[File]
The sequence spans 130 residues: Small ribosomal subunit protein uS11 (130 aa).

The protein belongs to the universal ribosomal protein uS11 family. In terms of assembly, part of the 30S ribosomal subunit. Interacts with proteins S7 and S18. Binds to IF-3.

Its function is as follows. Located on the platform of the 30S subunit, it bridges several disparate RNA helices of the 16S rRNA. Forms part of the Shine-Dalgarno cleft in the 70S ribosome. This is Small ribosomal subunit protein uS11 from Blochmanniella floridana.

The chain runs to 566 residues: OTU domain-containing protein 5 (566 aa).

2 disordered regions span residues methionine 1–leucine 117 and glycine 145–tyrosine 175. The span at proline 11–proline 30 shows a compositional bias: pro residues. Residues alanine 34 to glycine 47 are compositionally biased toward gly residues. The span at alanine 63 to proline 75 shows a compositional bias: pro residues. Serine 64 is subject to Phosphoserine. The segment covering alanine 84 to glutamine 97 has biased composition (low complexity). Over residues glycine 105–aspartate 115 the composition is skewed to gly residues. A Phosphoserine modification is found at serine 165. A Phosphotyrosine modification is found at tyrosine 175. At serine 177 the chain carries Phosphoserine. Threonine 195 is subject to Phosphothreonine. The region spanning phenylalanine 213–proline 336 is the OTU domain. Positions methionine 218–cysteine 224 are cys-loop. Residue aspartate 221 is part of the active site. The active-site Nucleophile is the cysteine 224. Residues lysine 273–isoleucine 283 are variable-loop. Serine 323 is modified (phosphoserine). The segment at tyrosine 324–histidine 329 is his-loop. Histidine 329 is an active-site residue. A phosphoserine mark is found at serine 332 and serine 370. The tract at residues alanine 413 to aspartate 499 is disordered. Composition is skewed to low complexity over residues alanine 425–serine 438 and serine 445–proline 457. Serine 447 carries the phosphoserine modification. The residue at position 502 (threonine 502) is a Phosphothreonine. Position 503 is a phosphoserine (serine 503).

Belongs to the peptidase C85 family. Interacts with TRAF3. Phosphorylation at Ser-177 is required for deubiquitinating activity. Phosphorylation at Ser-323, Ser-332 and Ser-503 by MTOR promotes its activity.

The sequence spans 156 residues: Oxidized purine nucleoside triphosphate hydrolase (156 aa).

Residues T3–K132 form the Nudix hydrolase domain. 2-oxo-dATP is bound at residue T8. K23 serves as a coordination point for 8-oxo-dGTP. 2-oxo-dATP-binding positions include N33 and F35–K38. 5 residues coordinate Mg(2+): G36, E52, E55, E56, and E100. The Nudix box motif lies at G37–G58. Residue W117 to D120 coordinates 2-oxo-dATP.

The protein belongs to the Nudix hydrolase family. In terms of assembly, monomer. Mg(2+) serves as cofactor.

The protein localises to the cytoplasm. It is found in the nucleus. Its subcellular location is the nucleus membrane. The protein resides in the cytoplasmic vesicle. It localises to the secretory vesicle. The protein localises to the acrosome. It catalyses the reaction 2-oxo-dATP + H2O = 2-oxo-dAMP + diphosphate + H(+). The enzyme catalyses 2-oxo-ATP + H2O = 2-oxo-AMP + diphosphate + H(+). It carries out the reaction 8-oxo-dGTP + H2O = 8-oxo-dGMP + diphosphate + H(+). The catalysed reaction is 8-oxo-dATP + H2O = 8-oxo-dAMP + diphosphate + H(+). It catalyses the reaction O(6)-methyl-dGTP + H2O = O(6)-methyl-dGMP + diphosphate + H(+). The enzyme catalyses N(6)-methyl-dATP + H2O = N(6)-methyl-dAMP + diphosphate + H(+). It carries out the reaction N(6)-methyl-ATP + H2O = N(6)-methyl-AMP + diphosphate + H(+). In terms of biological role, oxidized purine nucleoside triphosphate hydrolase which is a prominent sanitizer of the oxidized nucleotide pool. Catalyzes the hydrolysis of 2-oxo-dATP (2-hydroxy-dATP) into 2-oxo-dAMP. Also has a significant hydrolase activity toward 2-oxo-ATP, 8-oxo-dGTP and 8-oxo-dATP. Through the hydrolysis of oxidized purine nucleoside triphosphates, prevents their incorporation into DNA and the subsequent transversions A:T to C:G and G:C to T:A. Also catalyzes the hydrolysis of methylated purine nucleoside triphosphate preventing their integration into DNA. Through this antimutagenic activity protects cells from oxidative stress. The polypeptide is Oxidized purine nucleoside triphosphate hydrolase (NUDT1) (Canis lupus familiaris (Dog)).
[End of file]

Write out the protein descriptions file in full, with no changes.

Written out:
The sequence spans 130 residues: Small ribosomal subunit protein uS11 (130 aa).

The protein belongs to the universal ribosomal protein uS11 family. In terms of assembly, part of the 30S ribosomal subunit. Interacts with proteins S7 and S18. Binds to IF-3.

Its function is as follows. Located on the platform of the 30S subunit, it bridges several disparate RNA helices of the 16S rRNA. Forms part of the Shine-Dalgarno cleft in the 70S ribosome. This is Small ribosomal subunit protein uS11 from Blochmanniella floridana.

The chain runs to 566 residues: OTU domain-containing protein 5 (566 aa).

2 disordered regions span residues methionine 1–leucine 117 and glycine 145–tyrosine 175. The span at proline 11–proline 30 shows a compositional bias: pro residues. Residues alanine 34 to glycine 47 are compositionally biased toward gly residues. The span at alanine 63 to proline 75 shows a compositional bias: pro residues. Serine 64 is subject to Phosphoserine. The segment covering alanine 84 to glutamine 97 has biased composition (low complexity). Over residues glycine 105–aspartate 115 the composition is skewed to gly residues. A Phosphoserine modification is found at serine 165. A Phosphotyrosine modification is found at tyrosine 175. At serine 177 the chain carries Phosphoserine. Threonine 195 is subject to Phosphothreonine. The region spanning phenylalanine 213–proline 336 is the OTU domain. Positions methionine 218–cysteine 224 are cys-loop. Residue aspartate 221 is part of the active site. The active-site Nucleophile is the cysteine 224. Residues lysine 273–isoleucine 283 are variable-loop. Serine 323 is modified (phosphoserine). The segment at tyrosine 324–histidine 329 is his-loop. Histidine 329 is an active-site residue. A phosphoserine mark is found at serine 332 and serine 370. The tract at residues alanine 413 to aspartate 499 is disordered. Composition is skewed to low complexity over residues alanine 425–serine 438 and serine 445–proline 457. Serine 447 carries the phosphoserine modification. The residue at position 502 (threonine 502) is a Phosphothreonine. Position 503 is a phosphoserine (serine 503).

Belongs to the peptidase C85 family. Interacts with TRAF3. Phosphorylation at Ser-177 is required for deubiquitinating activity. Phosphorylation at Ser-323, Ser-332 and Ser-503 by MTOR promotes its activity.

The sequence spans 156 residues: Oxidized purine nucleoside triphosphate hydrolase (156 aa).

Residues T3–K132 form the Nudix hydrolase domain. 2-oxo-dATP is bound at residue T8. K23 serves as a coordination point for 8-oxo-dGTP. 2-oxo-dATP-binding positions include N33 and F35–K38. 5 residues coordinate Mg(2+): G36, E52, E55, E56, and E100. The Nudix box motif lies at G37–G58. Residue W117 to D120 coordinates 2-oxo-dATP.

The protein belongs to the Nudix hydrolase family. In terms of assembly, monomer. Mg(2+) serves as cofactor.

The protein localises to the cytoplasm. It is found in the nucleus. Its subcellular location is the nucleus membrane. The protein resides in the cytoplasmic vesicle. It localises to the secretory vesicle. The protein localises to the acrosome. It catalyses the reaction 2-oxo-dATP + H2O = 2-oxo-dAMP + diphosphate + H(+). The enzyme catalyses 2-oxo-ATP + H2O = 2-oxo-AMP + diphosphate + H(+). It carries out the reaction 8-oxo-dGTP + H2O = 8-oxo-dGMP + diphosphate + H(+). The catalysed reaction is 8-oxo-dATP + H2O = 8-oxo-dAMP + diphosphate + H(+). It catalyses the reaction O(6)-methyl-dGTP + H2O = O(6)-methyl-dGMP + diphosphate + H(+). The enzyme catalyses N(6)-methyl-dATP + H2O = N(6)-methyl-dAMP + diphosphate + H(+). It carries out the reaction N(6)-methyl-ATP + H2O = N(6)-methyl-AMP + diphosphate + H(+). In terms of biological role, oxidized purine nucleoside triphosphate hydrolase which is a prominent sanitizer of the oxidized nucleotide pool. Catalyzes the hydrolysis of 2-oxo-dATP (2-hydroxy-dATP) into 2-oxo-dAMP. Also has a significant hydrolase activity toward 2-oxo-ATP, 8-oxo-dGTP and 8-oxo-dATP. Through the hydrolysis of oxidized purine nucleoside triphosphates, prevents their incorporation into DNA and the subsequent transversions A:T to C:G and G:C to T:A. Also catalyzes the hydrolysis of methylated purine nucleoside triphosphate preventing their integration into DNA. Through this antimutagenic activity protects cells from oxidative stress. The polypeptide is Oxidized purine nucleoside triphosphate hydrolase (NUDT1) (Canis lupus familiaris (Dog)).